Internment, Innocence, and Integration: Childhood at Seabrook Farms in the Post-WWII Era by Austen-Leigh DePinto
The year 1944 was a particularly interesting time for the communities of Seabrook Farms. The war had caused both a shortage of workers, and a demand for increased production. The management at Seabrook Farms found itself in desperate need of workers. In order to fill the requirements of the enterprise, Seabrook Farms and its subsidiary, the Deerfield Packing Corporation, began to expand the search for labor beyond normal avenues of recruitment and into new, unexplored sources. One of these newfound sources of labor was the Japanese American population "relocated" to internment camps. With the assistance of the War Relocation Authority, C.F. Seabrook was able to exploit the civil rights' violations that this population had experienced to his advantage, and obtain much-needed workers for his company. In the early 1940s the number of Japanese American workers at Seabrook skyrocketed. According to historian Mitziko Sawada, by December 1944 there were 831 Japanese American workers employed Seabrook Farms and by December of 1945 the number had risen to 1,688.
"Evacuee Children in Seabrook" depicts a group of children seated on the front stoop of one of the newly built houses at Seabrook Farms. There was a spike in the construction of domestic structures during this time, since Seabrook was obliged to provide shelter for the large influx of workers arriving every month. In order to lure the required number of workers to Seabrook, an enthusiastic campaign was undertaken to advertise the farm as including "one of the finest housing developments in the nation." However, despite the company's propaganda, these houses were often described and depicted as more ideal than they were in reality. According to Fusaye Kazaoka, who arrived in 1945 from an internment camp in Poston, Arizona, the accommodations at Seabrook were little more than "gray shacks the same living quarters we had in camp." The image of these children on the stoop of one of these "gray shacks" presents a sense of isolation and emptiness. Their small bodies are huddled together, implying a need for security after the ordeal of internment and relocation. Every surface is bathed in the hot August sun, with little shade to offer respite from the heat; the children sit exposed to the elements, unsure of what this new life that has been forced upon them will bring.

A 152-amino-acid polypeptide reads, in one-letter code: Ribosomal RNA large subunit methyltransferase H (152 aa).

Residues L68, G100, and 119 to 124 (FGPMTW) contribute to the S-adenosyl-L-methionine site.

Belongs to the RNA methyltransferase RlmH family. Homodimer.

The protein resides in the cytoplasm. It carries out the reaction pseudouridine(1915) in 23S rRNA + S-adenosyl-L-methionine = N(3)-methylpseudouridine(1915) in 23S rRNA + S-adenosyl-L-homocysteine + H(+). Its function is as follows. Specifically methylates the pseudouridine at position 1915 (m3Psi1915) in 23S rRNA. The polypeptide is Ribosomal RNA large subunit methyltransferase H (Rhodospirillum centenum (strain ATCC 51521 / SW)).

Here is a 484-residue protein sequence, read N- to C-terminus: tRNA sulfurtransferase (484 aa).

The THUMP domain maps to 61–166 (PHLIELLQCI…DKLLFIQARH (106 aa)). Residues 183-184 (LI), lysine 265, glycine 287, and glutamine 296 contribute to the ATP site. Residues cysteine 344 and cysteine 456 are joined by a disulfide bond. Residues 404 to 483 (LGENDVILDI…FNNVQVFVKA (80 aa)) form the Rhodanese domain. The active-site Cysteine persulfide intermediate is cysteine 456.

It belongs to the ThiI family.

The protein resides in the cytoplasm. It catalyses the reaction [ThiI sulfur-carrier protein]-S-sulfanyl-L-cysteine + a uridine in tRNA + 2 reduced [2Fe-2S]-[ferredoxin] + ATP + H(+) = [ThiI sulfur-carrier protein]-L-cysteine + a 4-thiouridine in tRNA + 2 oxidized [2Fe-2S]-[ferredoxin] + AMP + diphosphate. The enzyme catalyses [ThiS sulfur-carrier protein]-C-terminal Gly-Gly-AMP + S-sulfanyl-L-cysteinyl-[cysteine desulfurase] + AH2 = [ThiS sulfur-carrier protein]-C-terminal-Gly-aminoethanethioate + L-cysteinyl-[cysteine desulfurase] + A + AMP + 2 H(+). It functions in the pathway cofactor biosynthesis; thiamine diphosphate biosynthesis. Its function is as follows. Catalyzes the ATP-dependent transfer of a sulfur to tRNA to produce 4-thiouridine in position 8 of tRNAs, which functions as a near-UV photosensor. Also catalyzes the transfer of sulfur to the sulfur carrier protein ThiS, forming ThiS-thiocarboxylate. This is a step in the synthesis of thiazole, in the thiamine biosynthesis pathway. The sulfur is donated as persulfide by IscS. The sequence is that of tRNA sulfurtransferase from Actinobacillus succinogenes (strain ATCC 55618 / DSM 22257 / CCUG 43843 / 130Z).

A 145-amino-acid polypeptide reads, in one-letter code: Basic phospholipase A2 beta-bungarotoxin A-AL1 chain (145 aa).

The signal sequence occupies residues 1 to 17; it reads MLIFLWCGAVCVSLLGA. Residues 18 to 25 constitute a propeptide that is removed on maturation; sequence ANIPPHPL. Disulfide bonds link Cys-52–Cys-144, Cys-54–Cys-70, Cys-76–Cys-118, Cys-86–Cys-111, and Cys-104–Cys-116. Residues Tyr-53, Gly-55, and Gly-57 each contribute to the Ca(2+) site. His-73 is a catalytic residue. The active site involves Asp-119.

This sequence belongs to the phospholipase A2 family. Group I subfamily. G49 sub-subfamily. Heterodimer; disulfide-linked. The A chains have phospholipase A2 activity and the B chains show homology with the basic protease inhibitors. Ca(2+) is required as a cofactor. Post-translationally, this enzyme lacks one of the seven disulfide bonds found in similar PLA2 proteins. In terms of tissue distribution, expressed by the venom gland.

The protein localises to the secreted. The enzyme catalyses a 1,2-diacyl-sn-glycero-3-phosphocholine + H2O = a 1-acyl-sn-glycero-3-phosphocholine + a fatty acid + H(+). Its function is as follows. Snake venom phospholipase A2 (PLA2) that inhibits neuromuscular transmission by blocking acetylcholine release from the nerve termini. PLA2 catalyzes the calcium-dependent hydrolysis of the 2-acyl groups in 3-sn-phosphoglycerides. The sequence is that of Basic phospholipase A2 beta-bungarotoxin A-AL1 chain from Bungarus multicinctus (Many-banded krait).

Other images from the photographic history of post-WWII Seabrook Farms offer a more idealized depiction of childhood innocence and play. The children shown in the photographs depicting "Recess Time" and "Tree Climbing" represent the diverse backgrounds of the inhabitants at Seabrook Farms by the end of the 1940s. These images fit neatly into the idealized public façade of the community, and a majority of firsthand accounts suggest that the integration of children from various backgrounds with already established younger residents was not a major issue. The peaceful coexistence and cultural diversity among the children at Seabrook School is observable in the both of these images. Children join hands in a game or climb a tree as they smile and laugh, providing a literal picture of childhood innocence and resilience, despite the recent reality of internment and integration.